Halloween Candy-Filled Spiderweb Cake
Hello my Figgy Friends! I cannot think of a more perfect time for my first blog post than Halloween. It’s not only one of my favorite holidays all year, but it’s 100% my favorite holiday PERIOD for baking. There are so many fun ways to bake and decorate treats this season from spooky to whimsical to kid-friendly to just plain gross looking – but delicious tasting! I’ve done everything from colorful candy-covered cakes to zombie-brain-blood-oozing-knife-stabbing cupcakes. This year, I decided to take things in a different direction and create a sophisticated, white, webbed cake - perfect for any haunted castle shindig – with a bonus tasty surprise. In this post, I'll give you step by step instructions on how to make this cake and highlight 3 main techniques - how to cut and stack cakes to create the candy cavern, how to ice your cake to get a perfectly smooth/fondant-like finishing using buttercream, and how to create these marshmallow webs.
First up, bake your cakes. Any flavor will do. Since I was going for this bi-chromatic black and white scene, I opted for Devil's Food (muhahaha) with a vanilla American Buttercream.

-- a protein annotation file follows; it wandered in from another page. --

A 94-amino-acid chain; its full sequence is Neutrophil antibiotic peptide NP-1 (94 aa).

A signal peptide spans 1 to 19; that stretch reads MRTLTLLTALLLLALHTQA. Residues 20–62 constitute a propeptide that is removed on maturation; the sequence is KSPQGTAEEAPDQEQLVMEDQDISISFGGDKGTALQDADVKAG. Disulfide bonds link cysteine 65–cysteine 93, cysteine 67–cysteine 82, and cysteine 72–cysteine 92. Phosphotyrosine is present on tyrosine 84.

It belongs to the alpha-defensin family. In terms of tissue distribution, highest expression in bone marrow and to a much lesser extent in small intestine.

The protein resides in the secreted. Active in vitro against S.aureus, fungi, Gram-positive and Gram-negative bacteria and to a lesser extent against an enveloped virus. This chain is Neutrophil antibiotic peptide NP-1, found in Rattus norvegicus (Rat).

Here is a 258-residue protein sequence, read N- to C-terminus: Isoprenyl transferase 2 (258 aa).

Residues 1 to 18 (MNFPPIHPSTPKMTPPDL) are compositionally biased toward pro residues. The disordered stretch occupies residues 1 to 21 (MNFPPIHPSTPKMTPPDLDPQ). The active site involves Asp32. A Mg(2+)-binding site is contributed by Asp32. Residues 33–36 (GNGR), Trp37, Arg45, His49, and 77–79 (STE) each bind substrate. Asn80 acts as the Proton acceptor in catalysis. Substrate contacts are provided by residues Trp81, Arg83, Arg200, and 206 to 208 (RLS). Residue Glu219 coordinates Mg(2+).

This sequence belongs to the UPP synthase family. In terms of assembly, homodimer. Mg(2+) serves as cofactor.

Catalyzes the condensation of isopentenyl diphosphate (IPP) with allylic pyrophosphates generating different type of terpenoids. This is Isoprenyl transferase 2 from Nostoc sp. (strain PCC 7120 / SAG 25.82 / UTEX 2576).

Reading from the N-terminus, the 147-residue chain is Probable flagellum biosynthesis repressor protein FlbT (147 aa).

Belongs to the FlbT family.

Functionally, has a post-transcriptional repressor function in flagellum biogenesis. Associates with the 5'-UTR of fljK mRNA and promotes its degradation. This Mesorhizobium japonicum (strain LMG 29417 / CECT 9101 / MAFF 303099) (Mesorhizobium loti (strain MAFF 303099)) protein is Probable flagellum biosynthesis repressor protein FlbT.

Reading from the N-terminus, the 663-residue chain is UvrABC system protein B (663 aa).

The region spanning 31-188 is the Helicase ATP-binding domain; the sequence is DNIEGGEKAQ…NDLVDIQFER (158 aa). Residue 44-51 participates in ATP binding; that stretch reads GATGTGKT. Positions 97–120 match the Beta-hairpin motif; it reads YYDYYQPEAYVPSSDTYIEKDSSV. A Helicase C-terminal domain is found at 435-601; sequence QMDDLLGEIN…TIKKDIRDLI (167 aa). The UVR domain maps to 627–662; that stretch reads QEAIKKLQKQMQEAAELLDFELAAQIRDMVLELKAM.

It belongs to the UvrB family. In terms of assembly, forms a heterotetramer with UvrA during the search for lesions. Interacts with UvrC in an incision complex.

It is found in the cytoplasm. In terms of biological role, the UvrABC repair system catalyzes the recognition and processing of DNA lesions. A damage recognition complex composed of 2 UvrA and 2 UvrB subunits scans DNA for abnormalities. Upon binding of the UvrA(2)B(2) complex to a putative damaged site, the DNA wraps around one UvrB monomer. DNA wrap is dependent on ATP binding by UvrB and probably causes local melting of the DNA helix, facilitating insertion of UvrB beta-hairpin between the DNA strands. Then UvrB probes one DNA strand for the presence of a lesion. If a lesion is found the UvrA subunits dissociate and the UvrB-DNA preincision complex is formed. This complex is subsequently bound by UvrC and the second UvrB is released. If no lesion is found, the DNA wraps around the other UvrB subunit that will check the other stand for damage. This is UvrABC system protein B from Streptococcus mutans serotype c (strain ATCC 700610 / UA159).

I need to take a moment and give a shout out to Global Sugar Art for this buttercream. They have fa-bu-lous cake recipe and tutorials. What’s great about the buttercream I used for this recipe is that it’s a crusting buttercream. That means it will dry/crust after a few minutes in the fridge making it perfect for decorating and frosting beautifully smooth cakes. The shortening in this recipe is what makes it crust so feel free to swap out flavors, but keep that shortening in there! Go here right meow for the recipe: https://www.globalsugarart.com/chef-alan-s-buttercream.html
Once you bake your cakes, it’s time to cut and assemble. Depending on how tall you want your cakes, you can do this one of two ways. Either bake your cakes in two cake pans and slice the layers in half - like I am doing here.
Or you can bake the cake in four pans. Either way, you need to end up with at least four layers. Next you want to level out the cake to eliminate the dome that forms when it bakes.
This is where things start to get interesting…Using a round cutter, cut a hole and hollow out the middle of two of your cake layers. This will eventually become the hole to house all that candy goodness. The size of the hole will differ depending on what size cake you are making. Here I use a cocktail shaker (any circular cutter around your house will work) that has an opening approximately 3 inches in diameter for my 6inch cake. You can either cut the layers individually or cut them while stacked. I chose to stack my layers to ensure my cuts lined up exactly.
Now it’s time to stack your cake. Start with your first solid cake layer then add a layer of your buttercream.
Next, stack your first “holed” layer and again ice with buttercream. Then add your second “holed” layer ensuring the holes line up and your cake is even around the sides. Ice with buttercream.
Then comes the best part. Fill with CANDY! You can use any candy of your choosing. I decided to go with these adorable orange pumpkin marshmallow things. I loved the color, the classic Halloween symbolism, and the congruency of using marshmallow candy in a marshmallow-topped cake.